A General Background to the Missionaries in China


In the eighteenth century China claimed to be the greatest empire on Earth.  The Qing dynasty was vast.  However, by the mid nineteenth century administration of the Chinese empire was reaching stagnation but they remained confident that they were still the ‘Celestial Empire’ and viewed with distain the attempts of Western society to force an entry.  It was from the 1840’s that this pride and self-confidence was hit hard when the Great Powers began to carve up their country, like it was some giant cake that they all wanted a piece of.  The missionaries became a symbol of foreign intrusion and were hated by many Chinese citizens, rich and poor alike.  In this web site, however, we would like to illustrate that perhaps the missionaries were not all imperialistic, uncaring Westerners but families who genuinely wanted to further the word of God but were met with much resistance.


At the beginning of the missions to China it was only possible to obtain residential rights in Canton and Macao. These two cities were only a tiny proportion of China but soon more of China opened up to the Westerners.  A Prussian missionary, Karl Gutzlaff discovered northern outlets for opium traffic in the 1830’s.  He published accounts of his voyages along the Chinese coast and placed China on the map of the British missionary for the first time. Although Christians opposed the opium trade there was excitement when the treaty guaranteed rights for foreigners in different ports, opening doors in new cities (Amoy, Foochow, Ningpo and Shanghai).  However, it was difficult in the formative years to find candidates for China as Christian interest in the country

tailed off during the 1840s.  After the Taiping Rebellion in 1853 there was a rise in interest again and missionaries flocked to China.  When the Westerners arrived some adopted Chinese dress to try and integrate into society. James Hudson Taylor horrified the foreign community in Shanghai when he shaved his head and adopted Chinese dress.  Many of the missionaries stayed for years hardly returning to England but adopting China as their home.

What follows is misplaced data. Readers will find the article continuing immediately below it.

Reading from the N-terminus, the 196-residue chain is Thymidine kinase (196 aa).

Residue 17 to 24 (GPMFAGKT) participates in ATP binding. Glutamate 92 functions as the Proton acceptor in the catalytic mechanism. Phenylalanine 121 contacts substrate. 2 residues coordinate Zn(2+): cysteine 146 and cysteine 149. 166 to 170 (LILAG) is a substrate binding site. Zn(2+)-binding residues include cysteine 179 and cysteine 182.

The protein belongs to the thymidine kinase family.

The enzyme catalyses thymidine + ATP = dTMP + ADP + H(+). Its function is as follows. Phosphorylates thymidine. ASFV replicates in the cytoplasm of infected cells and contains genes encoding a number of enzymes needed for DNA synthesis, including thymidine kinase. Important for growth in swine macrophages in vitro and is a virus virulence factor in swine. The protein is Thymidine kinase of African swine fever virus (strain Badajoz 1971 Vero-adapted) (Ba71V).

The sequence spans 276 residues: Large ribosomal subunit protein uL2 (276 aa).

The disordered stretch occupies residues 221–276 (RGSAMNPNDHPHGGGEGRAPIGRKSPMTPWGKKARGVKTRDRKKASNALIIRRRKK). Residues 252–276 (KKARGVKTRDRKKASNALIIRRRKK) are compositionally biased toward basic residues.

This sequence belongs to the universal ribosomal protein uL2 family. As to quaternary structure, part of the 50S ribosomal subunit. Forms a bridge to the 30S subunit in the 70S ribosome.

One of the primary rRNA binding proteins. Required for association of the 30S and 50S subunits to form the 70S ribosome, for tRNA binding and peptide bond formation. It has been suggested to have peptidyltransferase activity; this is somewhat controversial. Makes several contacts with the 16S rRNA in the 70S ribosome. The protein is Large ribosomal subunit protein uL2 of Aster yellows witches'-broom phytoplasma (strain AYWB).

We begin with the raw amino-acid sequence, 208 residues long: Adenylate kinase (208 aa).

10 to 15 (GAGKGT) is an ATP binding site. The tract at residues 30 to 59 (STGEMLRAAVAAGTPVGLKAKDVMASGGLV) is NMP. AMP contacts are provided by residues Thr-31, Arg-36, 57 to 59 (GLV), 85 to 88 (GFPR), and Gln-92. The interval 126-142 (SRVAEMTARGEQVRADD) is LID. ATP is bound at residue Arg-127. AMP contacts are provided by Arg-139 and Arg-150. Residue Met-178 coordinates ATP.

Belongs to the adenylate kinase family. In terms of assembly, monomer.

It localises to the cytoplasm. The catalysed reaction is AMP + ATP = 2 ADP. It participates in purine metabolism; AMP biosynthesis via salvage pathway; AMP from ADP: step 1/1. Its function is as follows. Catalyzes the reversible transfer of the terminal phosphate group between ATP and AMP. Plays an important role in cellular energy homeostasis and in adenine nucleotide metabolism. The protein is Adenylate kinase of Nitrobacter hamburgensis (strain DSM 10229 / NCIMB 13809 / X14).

The missionaries came up against much resistance from the native citizens as they felt that the missionaries were ‘guilty of foisting their own cultural values on their converts.’  This resistance grew until violence broke out in the Boxer Uprising.  Both Catholic and Protestant churches in the North suffered at the hands of the Boxers.  The Catholics lost nearly 50 missionaries and 30,000 native Christians and the Protestants 135 adult missionaries and 53 children. 




Others suffered attacks on their property and were continually bombarded with anti-foreign propaganda.  Some however, were successful in their quest to establish a stable station and converted many ‘heathens’ to the Christian faith. A few examples of such cases will be described in detail in the individual reports contained in this website. 













Who are we?

We are five undergraduate students from Bristol University, UK studying China and the Boxer Uprising in the first year.  These series of reports have been done individually to try and give different slants on the common theme of missionaries in China, during the nineteenth century.  Five of the main provinces have been chosen – Shandong, Shansi, Zhilli, Peking and Mongolia.  We have attempted to find personal accounts of missionaries who experienced China in the nineteenth century rather than relying solely on secondary historical reports.


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